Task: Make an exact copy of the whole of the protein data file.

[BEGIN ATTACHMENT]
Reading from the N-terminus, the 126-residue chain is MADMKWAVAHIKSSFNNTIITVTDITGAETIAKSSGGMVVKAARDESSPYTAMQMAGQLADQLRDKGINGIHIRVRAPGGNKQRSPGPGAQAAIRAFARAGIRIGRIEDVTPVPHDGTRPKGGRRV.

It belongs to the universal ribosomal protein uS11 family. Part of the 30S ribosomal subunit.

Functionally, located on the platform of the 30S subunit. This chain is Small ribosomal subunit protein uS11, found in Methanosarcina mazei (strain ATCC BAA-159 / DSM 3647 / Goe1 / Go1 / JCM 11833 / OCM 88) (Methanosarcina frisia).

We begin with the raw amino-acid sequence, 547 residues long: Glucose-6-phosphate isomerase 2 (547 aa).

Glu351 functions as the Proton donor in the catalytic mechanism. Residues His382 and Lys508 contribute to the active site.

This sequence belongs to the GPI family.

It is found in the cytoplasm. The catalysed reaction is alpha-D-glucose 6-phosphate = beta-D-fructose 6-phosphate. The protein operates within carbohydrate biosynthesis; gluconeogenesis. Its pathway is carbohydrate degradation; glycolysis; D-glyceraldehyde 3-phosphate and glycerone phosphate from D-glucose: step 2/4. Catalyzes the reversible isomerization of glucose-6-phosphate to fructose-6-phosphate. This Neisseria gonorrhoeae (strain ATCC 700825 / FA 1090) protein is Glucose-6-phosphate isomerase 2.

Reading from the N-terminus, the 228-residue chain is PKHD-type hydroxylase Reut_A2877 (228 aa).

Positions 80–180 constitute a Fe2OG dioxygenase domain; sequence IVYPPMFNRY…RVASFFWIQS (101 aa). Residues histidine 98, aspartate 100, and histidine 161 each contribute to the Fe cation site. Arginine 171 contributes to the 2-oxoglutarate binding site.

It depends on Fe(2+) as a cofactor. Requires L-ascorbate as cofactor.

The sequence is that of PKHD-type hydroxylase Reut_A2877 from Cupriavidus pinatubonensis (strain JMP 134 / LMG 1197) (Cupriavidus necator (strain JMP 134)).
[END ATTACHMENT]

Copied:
Reading from the N-terminus, the 126-residue chain is MADMKWAVAHIKSSFNNTIITVTDITGAETIAKSSGGMVVKAARDESSPYTAMQMAGQLADQLRDKGINGIHIRVRAPGGNKQRSPGPGAQAAIRAFARAGIRIGRIEDVTPVPHDGTRPKGGRRV.

It belongs to the universal ribosomal protein uS11 family. Part of the 30S ribosomal subunit.

Functionally, located on the platform of the 30S subunit. This chain is Small ribosomal subunit protein uS11, found in Methanosarcina mazei (strain ATCC BAA-159 / DSM 3647 / Goe1 / Go1 / JCM 11833 / OCM 88) (Methanosarcina frisia).

We begin with the raw amino-acid sequence, 547 residues long: Glucose-6-phosphate isomerase 2 (547 aa).

Glu351 functions as the Proton donor in the catalytic mechanism. Residues His382 and Lys508 contribute to the active site.

This sequence belongs to the GPI family.

It is found in the cytoplasm. The catalysed reaction is alpha-D-glucose 6-phosphate = beta-D-fructose 6-phosphate. The protein operates within carbohydrate biosynthesis; gluconeogenesis. Its pathway is carbohydrate degradation; glycolysis; D-glyceraldehyde 3-phosphate and glycerone phosphate from D-glucose: step 2/4. Catalyzes the reversible isomerization of glucose-6-phosphate to fructose-6-phosphate. This Neisseria gonorrhoeae (strain ATCC 700825 / FA 1090) protein is Glucose-6-phosphate isomerase 2.

Reading from the N-terminus, the 228-residue chain is PKHD-type hydroxylase Reut_A2877 (228 aa).

Positions 80–180 constitute a Fe2OG dioxygenase domain; sequence IVYPPMFNRY…RVASFFWIQS (101 aa). Residues histidine 98, aspartate 100, and histidine 161 each contribute to the Fe cation site. Arginine 171 contributes to the 2-oxoglutarate binding site.

It depends on Fe(2+) as a cofactor. Requires L-ascorbate as cofactor.

The sequence is that of PKHD-type hydroxylase Reut_A2877 from Cupriavidus pinatubonensis (strain JMP 134 / LMG 1197) (Cupriavidus necator (strain JMP 134)).